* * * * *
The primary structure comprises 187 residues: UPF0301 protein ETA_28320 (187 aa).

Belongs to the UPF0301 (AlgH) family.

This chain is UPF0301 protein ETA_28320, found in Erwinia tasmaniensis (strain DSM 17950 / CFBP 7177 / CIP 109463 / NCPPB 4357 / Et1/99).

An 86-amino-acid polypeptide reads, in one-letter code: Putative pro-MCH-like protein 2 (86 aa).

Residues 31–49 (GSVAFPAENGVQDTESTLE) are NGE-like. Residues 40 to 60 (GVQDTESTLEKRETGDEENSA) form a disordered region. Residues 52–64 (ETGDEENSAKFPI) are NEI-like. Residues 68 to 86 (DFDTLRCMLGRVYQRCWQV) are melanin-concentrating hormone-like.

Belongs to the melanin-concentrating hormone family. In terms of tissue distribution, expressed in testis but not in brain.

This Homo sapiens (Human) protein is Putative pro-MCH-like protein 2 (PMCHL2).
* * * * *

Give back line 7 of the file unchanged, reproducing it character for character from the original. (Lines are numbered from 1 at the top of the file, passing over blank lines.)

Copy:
This Homo sapiens (Human) protein is Putative pro-MCH-like protein 2 (PMCHL2).